When you grab a book, it entices with you by it’s cover and blurb. Being good enough, a debut novel of Rohini Paranjpe Sathe ticks all the checkboxes for you to get this book from the shelf. Vibrant shades of colors of dusk with a classic Mumbai skyline catches your eye. Blurb says it’s a story of Jyoti who’s living a hard life in a small chawl in the city of Mumbai with her son. Struggling to keep the ghosts from her past far away from herself and her son. However, those ghosts show up at their doorsteps disrupting her life in Mumbai.
Story opens up the door of the past and starts telling us what these ghosts are. Glimpse from Jyoti’s early life in a wealthy influential family of Delhi opens wide the story of these ghosts from the past. Completely in accordance with Murphy’s law, anything that can go wrong, will go wrong, Jyoti keeps getting surprises at every corner and struggle continues. If you want to know how it ends, what happens with those ghosts from the past, you should not wait to pick this book as your next read.
Coloured in the shades of religious divide, dirty politics, youthful love affairs and “khandaan ki ijjat” book is full of drama and reads quickly. Story is so gripping and enticing that it becomes really difficult to keep the book away if you have some work to get done. Even though it’s the debut novel of Rohini Sathe, it never shows up in the book. She is a master storyteller.
Places, Characters and Writing
Sathe has structured lives from both the worlds with finnes. One is posh affluent Delhi families and other is close-knit community of Chawls in Mumbai. Story goes back and forth in time and space. It travels between Jyoti’s present residence of Mumbai and her past home in Delhi. Jyoti’s Delhi times is full of religious divides, social stigmas around love affairs, a trap marriage with gay man. While for Mumbai, we read about life in a chawl. It’s characterized with helpful neighbours, their bonding, constraint of space, common activities of community, their daily routine, etc.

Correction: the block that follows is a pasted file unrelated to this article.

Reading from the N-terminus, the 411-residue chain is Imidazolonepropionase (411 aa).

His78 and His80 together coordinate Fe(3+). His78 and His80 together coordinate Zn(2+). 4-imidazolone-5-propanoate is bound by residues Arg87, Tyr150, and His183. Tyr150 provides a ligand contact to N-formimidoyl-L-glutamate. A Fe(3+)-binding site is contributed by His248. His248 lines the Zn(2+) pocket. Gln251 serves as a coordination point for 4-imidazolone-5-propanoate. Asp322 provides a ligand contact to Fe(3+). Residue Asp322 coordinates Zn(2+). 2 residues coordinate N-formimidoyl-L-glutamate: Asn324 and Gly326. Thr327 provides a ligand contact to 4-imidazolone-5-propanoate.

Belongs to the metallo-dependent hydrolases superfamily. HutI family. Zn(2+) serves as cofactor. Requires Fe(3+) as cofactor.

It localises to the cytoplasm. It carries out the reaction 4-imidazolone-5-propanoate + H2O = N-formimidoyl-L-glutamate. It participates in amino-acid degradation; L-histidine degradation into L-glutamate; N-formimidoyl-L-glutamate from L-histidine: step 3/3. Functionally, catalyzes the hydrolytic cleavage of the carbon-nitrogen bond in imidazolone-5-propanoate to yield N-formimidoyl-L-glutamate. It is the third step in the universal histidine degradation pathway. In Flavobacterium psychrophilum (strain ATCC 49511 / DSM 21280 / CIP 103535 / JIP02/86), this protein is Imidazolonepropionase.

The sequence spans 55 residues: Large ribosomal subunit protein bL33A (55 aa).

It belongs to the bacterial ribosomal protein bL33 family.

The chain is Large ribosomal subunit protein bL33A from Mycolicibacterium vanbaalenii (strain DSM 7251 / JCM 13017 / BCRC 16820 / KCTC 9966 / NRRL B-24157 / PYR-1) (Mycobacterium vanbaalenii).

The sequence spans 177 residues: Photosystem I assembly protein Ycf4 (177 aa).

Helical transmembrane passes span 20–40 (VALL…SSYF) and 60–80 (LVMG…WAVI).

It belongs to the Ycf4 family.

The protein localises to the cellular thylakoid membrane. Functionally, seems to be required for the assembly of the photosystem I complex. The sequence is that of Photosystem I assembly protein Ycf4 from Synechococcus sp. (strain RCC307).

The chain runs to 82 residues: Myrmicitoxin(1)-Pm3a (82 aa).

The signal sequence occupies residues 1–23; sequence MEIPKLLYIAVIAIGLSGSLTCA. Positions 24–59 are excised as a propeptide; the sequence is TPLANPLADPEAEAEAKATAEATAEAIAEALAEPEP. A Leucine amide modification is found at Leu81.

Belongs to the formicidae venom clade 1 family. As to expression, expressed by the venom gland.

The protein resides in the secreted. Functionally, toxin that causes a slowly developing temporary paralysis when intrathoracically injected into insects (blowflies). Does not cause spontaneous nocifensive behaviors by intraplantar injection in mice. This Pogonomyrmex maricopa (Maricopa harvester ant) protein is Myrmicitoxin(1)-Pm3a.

Another strong point is the characterization and the relations they share. We can’t put every human in black or white. Life is full of grey areas. All of the characters in this book show this grey tint as the story unfolds. Sometimes, black part flares up when provoked by religious divide or power struggle. Even a fierce fighter in Jyoti takes a step back with compassion at a couple of moments. The bond of friendship shared by Jyoti and her husband in the trap marriage is a nice touch. It shedes some light on the LGBTQ+ community and stigma which our society has around it. These spectrums of emotions make Sathe’s characters more humane.
I would definitely recommend this book if you are interested in reading a contemporary Indian story. If this fast paced, gripping tale of fierce Jyoti is not Good Enough reason to pick up “Being Good Enough” then I am not sure what will be. So, don’t waste time and grab your copy here.
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